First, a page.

Military personnel brought in to support East Midlands Ambulance Service with non-emergency responses
The hope is to reduce delays for non-emergency patients
Arrangements have been made for 60 military personnel to support East Midlands Ambulance Service (EMAS) with responding to non-emergency patients in the coming weeks.
Due to continued demand on the service and the number of colleagues who are unwell or self-isolating due to Covid-19, the military personnel will work alongside the Urgent Care ambulance crews who attend non-emergency patients across Northamptonshire, Nottinghamshire, Leicestershire, Derbyshire and Lincolnshire.
Ben Holdaway, director of operations at EMAS said: “As an ambulance service, the most important thing for us is that we are able to provide emergency care to our patients when they need it.
“Transmission rates of Covid-19 in the community have continued to rise, and we have seen an increased number of EMAS staff needing to self-isolate or be absent due to testing positive for Covid-19.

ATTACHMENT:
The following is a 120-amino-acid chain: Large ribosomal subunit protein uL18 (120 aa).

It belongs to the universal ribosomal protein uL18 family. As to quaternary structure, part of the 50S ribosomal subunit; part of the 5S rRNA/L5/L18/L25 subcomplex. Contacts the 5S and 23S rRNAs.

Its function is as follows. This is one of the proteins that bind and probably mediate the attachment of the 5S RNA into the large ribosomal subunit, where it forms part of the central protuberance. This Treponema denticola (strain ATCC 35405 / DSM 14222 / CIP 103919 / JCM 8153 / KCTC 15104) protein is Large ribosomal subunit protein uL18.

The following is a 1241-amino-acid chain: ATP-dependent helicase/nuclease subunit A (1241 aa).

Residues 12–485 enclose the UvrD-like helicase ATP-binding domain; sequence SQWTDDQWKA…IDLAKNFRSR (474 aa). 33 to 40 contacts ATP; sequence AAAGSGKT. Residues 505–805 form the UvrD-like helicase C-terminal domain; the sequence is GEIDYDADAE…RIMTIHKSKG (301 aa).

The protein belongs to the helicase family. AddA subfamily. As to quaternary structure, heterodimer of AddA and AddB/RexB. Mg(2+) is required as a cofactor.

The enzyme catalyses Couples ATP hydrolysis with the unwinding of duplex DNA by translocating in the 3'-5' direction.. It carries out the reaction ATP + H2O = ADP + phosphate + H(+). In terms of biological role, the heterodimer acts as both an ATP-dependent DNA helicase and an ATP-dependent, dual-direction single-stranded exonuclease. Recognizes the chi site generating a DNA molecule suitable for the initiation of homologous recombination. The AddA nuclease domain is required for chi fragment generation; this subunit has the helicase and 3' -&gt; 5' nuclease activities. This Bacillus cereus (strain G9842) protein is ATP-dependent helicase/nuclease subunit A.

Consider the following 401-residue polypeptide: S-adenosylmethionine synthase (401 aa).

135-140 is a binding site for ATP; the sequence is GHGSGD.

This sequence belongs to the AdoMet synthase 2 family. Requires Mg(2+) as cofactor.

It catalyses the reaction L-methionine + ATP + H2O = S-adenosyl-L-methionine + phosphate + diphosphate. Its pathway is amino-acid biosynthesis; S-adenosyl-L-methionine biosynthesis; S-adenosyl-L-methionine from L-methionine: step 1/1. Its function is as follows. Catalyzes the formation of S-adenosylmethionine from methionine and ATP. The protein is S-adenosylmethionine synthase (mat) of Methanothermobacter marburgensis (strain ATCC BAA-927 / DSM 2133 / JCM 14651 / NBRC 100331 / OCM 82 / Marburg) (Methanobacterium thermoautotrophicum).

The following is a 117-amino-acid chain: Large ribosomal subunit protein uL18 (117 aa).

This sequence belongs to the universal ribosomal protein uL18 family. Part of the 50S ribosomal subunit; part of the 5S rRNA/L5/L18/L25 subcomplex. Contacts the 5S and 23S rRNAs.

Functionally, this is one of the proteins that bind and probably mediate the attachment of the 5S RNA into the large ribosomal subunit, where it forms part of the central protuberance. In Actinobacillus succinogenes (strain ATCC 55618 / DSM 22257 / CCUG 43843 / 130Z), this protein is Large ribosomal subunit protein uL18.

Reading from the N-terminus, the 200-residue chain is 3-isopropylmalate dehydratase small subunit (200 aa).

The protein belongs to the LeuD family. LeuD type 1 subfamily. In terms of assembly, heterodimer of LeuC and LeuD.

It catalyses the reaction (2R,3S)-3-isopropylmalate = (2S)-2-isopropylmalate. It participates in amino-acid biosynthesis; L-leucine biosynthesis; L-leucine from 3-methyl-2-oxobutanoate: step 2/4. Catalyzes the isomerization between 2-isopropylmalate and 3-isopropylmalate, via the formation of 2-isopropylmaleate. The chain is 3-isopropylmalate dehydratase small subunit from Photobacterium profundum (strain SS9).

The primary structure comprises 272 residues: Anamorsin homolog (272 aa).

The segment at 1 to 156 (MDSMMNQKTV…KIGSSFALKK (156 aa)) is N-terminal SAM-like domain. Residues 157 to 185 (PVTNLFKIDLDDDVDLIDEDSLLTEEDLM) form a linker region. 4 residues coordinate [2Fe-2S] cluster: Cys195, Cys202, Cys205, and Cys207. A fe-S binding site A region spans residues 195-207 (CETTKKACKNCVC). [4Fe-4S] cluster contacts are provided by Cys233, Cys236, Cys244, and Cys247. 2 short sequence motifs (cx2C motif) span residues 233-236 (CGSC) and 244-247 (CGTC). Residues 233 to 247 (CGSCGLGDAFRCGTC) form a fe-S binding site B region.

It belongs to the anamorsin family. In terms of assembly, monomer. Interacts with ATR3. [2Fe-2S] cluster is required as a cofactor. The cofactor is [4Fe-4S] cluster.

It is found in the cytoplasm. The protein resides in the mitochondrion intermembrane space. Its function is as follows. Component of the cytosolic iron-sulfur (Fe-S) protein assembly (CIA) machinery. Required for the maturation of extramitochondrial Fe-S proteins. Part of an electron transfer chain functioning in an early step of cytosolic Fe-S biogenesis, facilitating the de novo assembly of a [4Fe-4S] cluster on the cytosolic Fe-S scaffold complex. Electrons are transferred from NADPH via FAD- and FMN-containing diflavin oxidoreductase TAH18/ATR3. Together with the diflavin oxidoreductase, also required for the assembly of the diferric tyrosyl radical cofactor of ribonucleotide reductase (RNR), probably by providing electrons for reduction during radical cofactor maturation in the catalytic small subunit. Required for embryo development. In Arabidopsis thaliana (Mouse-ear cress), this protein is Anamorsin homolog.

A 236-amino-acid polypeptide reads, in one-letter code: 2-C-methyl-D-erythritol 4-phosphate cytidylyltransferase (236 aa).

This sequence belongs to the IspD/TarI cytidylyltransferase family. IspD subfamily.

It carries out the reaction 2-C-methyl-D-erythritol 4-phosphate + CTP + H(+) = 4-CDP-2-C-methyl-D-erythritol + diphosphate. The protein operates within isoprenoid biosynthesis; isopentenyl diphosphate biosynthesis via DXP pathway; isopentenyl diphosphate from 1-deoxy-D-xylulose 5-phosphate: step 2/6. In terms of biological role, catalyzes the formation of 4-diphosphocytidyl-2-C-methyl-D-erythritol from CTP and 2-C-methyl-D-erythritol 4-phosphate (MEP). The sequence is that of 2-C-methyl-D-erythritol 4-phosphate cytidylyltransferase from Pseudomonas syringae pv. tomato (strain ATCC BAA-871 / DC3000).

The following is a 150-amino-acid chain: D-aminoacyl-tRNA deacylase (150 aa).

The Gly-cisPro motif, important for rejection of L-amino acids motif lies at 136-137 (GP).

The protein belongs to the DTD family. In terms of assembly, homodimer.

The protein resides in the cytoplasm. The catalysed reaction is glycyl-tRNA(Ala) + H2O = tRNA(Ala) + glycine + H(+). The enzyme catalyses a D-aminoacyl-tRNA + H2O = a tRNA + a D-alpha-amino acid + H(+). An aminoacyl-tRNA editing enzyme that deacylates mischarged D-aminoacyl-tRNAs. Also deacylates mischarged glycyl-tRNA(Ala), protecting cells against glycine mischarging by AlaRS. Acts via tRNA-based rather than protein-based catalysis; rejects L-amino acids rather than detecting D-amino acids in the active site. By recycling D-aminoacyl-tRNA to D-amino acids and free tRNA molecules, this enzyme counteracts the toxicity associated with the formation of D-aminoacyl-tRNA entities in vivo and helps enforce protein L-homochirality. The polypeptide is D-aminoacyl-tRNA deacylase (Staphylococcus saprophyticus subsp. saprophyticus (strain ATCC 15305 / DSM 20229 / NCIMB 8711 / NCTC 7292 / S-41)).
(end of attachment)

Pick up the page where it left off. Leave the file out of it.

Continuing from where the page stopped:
“Combined with the intense pressure the whole NHS system is under, and the high demand on our service, some of our less urgent and non-emergency patients are waiting longer for an ambulance than they should rightfully expect.
“Our new military colleagues will bolster the Urgent Care part of our service which attends non-emergency patients.
“This in turn will ensure our emergency ambulance crews can focus on attending the life-threatening and serious emergencies in our communities.
“While the introduction of military support has always been part of NHS plans in case of increased pressure, we are taking this proactive step now to safeguard the provision of a safe 999 service for our patients in the coming weeks.
“We look forward to making our new military colleagues feel welcome at EMAS.”
The introduction of military support has always been part of NHS plans in case of increased pressure.
The hope is for this proactive step to reduce delays currently experienced by non-emergency patients and safeguard the provision of a safe 999 service for patients in the coming weeks.
The 60 military personnel will follow the EMAS values, policies and procedures, will wear military uniform while helping the ambulance service and will not be driving on blue-light calls.
Training for the military personnel is due to begin later this week.